My latest book The Eight Bench Walk should be ready for publication next month. This is the first Mac Maguire mystery that is more or less completely set abroad and so it presents its own set of problems. (Only part of Two Dogs was set in France and Ireland in The Chancer is definitely not ‘abroad’ as far as I’m concerned).
One of these was getting the locations right.
I have now made two trips to Larnaka for research purposes. The first was more about getting some ideas for the plot and looking at specific locations that might feature in the story. Indeed one of the locations, an esplanade called Piale Pasa, provided the title of the book. Like Mac I have problems walking any distance and, in getting myself to walk as far as possible, I used to count the benches as I went along. I somehow managed to reach my final target of eight benches well before the end of the trip. I knew then that this had to be the title of the book but at that point I had no idea why or exactly where it would feature in the book.
The second trip took place after the first complete draft of the book had been written so it was more about checking the specifics of how the locations would work in some detail and also to get photos from the viewpoints of some of the characters for descriptive purposes. I found that I had to change some of the mechanics of certain key events to ensure that they could realistically happen within the real locations.
Another was getting the Cypriot characters’ names right.
There was only one character name that I knew I would use when I first had the idea of setting a book in Cyprus. That was Christodoulou. I gained my degree and MSc through the Open University and Anastasios Christodoulou was a Cypriot academic and one of its founders. Otherwise I had to find names for a multitude of characters and, if you look on the Wikipedia page of Famous Cypriots, you’ll find quite a lot of the names I used feature there. I am hoping to have all these checked to make sure that they’re as authentic as possible.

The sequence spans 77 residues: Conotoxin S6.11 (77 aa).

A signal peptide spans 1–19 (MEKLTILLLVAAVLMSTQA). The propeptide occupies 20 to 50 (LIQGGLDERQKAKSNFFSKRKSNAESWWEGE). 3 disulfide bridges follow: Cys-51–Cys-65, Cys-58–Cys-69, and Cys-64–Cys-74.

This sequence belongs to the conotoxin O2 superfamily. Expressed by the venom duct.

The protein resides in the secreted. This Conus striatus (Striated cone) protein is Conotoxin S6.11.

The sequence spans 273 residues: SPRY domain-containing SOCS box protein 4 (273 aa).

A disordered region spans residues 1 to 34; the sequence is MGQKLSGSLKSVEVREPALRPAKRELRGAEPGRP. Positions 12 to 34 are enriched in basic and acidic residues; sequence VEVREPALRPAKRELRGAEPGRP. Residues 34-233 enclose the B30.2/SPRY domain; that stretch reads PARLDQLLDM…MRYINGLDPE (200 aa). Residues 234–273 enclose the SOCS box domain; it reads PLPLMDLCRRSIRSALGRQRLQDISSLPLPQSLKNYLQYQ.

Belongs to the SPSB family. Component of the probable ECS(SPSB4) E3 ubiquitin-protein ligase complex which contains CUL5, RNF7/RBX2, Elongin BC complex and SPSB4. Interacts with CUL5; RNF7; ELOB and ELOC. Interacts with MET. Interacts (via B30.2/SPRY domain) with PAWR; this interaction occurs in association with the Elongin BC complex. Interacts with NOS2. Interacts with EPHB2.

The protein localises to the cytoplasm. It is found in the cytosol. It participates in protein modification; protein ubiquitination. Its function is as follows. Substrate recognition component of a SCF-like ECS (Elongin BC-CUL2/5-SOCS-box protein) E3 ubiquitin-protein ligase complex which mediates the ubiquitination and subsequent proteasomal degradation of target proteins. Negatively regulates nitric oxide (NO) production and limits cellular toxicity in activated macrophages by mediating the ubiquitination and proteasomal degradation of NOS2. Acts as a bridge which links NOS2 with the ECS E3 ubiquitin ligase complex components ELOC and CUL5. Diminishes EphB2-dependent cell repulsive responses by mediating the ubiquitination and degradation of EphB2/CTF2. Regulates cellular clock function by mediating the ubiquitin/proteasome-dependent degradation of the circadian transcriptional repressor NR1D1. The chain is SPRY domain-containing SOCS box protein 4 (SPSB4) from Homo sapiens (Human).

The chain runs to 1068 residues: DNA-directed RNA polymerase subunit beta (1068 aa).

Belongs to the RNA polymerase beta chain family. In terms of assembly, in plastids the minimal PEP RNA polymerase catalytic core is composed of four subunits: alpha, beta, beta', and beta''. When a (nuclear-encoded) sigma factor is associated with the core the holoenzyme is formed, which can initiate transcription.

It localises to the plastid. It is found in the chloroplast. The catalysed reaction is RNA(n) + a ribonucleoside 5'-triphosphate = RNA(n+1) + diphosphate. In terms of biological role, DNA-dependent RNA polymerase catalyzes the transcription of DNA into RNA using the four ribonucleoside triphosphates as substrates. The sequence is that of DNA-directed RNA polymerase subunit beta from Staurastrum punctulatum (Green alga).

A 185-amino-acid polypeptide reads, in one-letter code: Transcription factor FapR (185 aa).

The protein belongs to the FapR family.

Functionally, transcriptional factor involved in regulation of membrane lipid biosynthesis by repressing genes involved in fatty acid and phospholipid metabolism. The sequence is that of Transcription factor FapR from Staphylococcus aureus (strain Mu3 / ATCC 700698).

Then there’s the language.
I’m all too aware that, although Greek is nominally the language spoken in the southern part of Cyprus, there is also a Cypriot dialect. To get around having to use this in a number of scenes people are asked to speak English as Mac is present. I can do this without stretching things too far as just about everyone we met in Larnaka could speak English to some extent.
Finally there’s the sense of place.
This is a somewhat difficult thing to define but to me it’s as important as anything else. It’s not what a place looks like but what it feels like. Not what it feels like to me but to the characters in the book who live there. In living memory the island has been sundered in two by a violent conflict between two warring communities and has more or less stayed like that for the past forty five years. I wanted to get some idea of what living in such a place might feel like. I’ve had a taste of this myself as the situation in Northern Ireland is quite similar and I was able to draw some comparisons on this. I was lucky in being able to speak to some Cypriots about what it’s like to live on the island. I don’t pretend that the book gives an in depth appreciation of what it’s like to be a Greek Cypriot but I wanted to be able to give an honest flavour of it in the book.
Setting a book in Cyprus has been a lot harder than I’d thought it would be but it has also been quite rewarding as I now have a better appreciation of the island’s history and of its current situation. Not only that I’ve had to really observe its places and people in some detail which I’ve found absolutely fascinating.
Cyprus is a place I’ve really come to love and I hope that I do it justice in the book.
I took this shot from the battlements of the fort and below you can see the Piale Pasa stretching away towards the marina at Psarolimano. This is the very start of the Eight Bench Walk.
‘Yanni’s Bar’ is just on the right and note that you can see the little electric vehicle with the dog in the panier parked outside!